Access to justice for people with disabilities in Armenia
Advancing Access to Justice for People with Disabilities in Armenia
Published on 26 January 2019 by Human Rights Watch
Court Ruling Gives Hope for Greater Equality Before the Law
A recent decision by Armenia’s highest court promises to advance the right to equal justice for people with disabilities in Armenia.
In 2015, Artur Hakobyan, a then 18-year-old military conscript reported that a military commander physically abused him on several occasions during his mandatory service. Hakobyan alleges that on one occasion, the commander dragged him by his ear and hit him in the neck when he refused to water trees on the military base. But after hearing the testimony of the commander and other soldiers, the investigator quickly closed the investigation.
Relying on a provision in the criminal procedure code that precludes testimony from persons “not able to perceive correctly and reproduce the circumstances,” investigators and prosecutors dismissed Hakobyan’s testimony because of his psychosocial disability (mental health condition) after doctors had determined he was such a person. His appeals through the lower courts were dismissed on the same grounds.
But now Armenia’s Cassation Court has ruled investigators and courts must hear and consider the testimony of persons with mental health conditions, and they cannot ignore testimony based exclusively on medical examinations of a person’s mental health.
In May 2017, the UN Committee on the Rights of Persons with Disabilities reviewed Armenia’s compliance with its treaty obligations to people with disabilities and called on the government to ensure people with disabilities can participate in legal proceedings on an equal basis with others. This would include providing accommodations to facilitate their involvement, such as arranging information in easy to read and other accessible formats, physical accessibility, and legal aid, where applicable.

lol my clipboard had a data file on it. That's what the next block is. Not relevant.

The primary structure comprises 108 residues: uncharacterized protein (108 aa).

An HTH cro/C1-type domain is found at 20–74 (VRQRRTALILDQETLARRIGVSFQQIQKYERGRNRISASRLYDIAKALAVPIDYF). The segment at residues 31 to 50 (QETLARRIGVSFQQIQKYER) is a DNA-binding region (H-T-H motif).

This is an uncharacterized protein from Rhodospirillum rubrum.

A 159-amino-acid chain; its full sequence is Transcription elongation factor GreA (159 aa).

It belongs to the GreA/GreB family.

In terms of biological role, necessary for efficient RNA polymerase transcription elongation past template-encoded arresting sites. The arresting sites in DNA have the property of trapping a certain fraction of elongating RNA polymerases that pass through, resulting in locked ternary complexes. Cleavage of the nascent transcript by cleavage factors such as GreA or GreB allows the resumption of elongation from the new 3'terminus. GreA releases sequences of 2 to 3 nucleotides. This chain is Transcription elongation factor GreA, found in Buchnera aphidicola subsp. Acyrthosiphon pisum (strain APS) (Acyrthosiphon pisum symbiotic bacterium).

Armenia’s constitution and laws recognize the principle of equality before the law. But as Hakobyan’s case shows, in practice this is not always the experience of people with disabilities. Armenian law also allows people with intellectual or psychosocial disabilities to be deprived of their legal capacity, meaning a guardian makes choices for them and represents them in court. There is no legislation requiring authorities to provide reasonable accommodations in judicial processes.
Stigma and stereotypes about people with intellectual and psychosocial disabilities also can interfere with access to justice. Armenia has yet to adopt a comprehensive law prohibiting discrimination including against people with disabilities.
This court ruling should signal that all of this needs to change so that people with disabilities can get the fair treatment and equal justice that everyone deserves.